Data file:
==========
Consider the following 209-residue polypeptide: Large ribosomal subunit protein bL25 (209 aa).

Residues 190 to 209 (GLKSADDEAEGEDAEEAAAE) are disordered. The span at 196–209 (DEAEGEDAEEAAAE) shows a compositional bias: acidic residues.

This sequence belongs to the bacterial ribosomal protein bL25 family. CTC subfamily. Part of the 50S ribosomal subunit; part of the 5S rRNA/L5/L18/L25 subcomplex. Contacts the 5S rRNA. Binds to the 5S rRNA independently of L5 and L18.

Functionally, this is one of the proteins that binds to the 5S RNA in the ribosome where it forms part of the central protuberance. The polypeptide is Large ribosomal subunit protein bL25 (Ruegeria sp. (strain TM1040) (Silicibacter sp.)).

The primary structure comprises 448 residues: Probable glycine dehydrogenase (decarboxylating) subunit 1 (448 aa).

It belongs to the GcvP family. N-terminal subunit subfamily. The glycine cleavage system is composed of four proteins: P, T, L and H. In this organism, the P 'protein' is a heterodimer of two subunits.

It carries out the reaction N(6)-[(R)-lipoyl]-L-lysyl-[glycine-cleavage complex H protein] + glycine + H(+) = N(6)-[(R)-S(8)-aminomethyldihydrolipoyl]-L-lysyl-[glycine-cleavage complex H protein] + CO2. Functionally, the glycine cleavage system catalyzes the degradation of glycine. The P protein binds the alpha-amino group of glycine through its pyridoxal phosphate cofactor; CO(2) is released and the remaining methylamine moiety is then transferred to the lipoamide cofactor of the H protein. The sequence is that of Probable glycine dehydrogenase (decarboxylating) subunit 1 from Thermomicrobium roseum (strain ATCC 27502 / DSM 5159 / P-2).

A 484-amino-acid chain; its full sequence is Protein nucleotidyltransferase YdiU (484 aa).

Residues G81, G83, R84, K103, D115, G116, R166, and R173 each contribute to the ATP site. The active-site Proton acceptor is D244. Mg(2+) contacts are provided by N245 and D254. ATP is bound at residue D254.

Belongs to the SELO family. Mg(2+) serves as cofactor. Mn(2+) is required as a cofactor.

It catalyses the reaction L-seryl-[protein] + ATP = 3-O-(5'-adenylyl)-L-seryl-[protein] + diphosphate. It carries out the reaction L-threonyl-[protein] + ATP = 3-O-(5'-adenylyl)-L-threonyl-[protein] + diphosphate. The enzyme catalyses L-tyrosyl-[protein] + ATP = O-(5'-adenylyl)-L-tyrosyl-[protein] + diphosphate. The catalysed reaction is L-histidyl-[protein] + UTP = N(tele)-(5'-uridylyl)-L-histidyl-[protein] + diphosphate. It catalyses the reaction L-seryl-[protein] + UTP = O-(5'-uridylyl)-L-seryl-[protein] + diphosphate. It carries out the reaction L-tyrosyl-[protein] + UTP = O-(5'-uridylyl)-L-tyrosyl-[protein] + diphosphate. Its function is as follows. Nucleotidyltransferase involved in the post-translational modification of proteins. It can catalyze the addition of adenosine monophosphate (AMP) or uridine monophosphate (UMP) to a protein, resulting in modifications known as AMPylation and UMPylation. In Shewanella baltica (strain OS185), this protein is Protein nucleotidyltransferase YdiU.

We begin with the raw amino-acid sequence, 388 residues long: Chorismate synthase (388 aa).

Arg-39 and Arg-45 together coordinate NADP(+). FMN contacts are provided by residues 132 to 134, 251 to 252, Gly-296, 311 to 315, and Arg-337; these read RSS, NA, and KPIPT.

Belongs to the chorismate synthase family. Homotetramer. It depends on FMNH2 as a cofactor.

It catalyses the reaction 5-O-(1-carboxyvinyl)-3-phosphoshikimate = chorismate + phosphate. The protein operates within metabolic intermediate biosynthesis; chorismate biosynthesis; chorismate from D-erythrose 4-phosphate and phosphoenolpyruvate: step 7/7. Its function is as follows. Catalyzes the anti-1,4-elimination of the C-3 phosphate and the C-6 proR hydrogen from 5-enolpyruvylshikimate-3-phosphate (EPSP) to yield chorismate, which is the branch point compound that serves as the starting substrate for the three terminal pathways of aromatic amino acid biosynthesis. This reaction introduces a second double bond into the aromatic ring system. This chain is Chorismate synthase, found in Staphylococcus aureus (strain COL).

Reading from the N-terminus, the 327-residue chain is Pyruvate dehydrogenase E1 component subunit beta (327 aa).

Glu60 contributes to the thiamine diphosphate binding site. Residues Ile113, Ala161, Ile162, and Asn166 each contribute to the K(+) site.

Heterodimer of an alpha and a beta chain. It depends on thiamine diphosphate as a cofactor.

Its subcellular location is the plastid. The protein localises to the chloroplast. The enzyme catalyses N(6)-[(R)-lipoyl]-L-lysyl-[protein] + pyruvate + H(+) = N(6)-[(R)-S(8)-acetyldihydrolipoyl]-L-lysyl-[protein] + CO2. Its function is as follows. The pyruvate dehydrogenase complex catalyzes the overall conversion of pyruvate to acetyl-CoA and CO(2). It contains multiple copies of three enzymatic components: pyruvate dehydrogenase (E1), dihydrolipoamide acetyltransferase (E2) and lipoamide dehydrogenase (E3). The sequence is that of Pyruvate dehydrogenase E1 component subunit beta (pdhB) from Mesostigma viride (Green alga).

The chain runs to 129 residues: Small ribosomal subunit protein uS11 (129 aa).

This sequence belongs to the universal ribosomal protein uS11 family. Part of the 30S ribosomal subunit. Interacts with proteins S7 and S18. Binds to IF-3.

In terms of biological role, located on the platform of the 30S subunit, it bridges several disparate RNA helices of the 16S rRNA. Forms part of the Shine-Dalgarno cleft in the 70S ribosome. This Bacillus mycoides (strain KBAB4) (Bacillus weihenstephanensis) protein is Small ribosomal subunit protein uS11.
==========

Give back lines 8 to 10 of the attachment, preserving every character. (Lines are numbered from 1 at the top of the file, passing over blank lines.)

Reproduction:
A 484-amino-acid chain; its full sequence is Protein nucleotidyltransferase YdiU (484 aa).

Residues G81, G83, R84, K103, D115, G116, R166, and R173 each contribute to the ATP site. The active-site Proton acceptor is D244. Mg(2+) contacts are provided by N245 and D254. ATP is bound at residue D254.

Belongs to the SELO family. Mg(2+) serves as cofactor. Mn(2+) is required as a cofactor.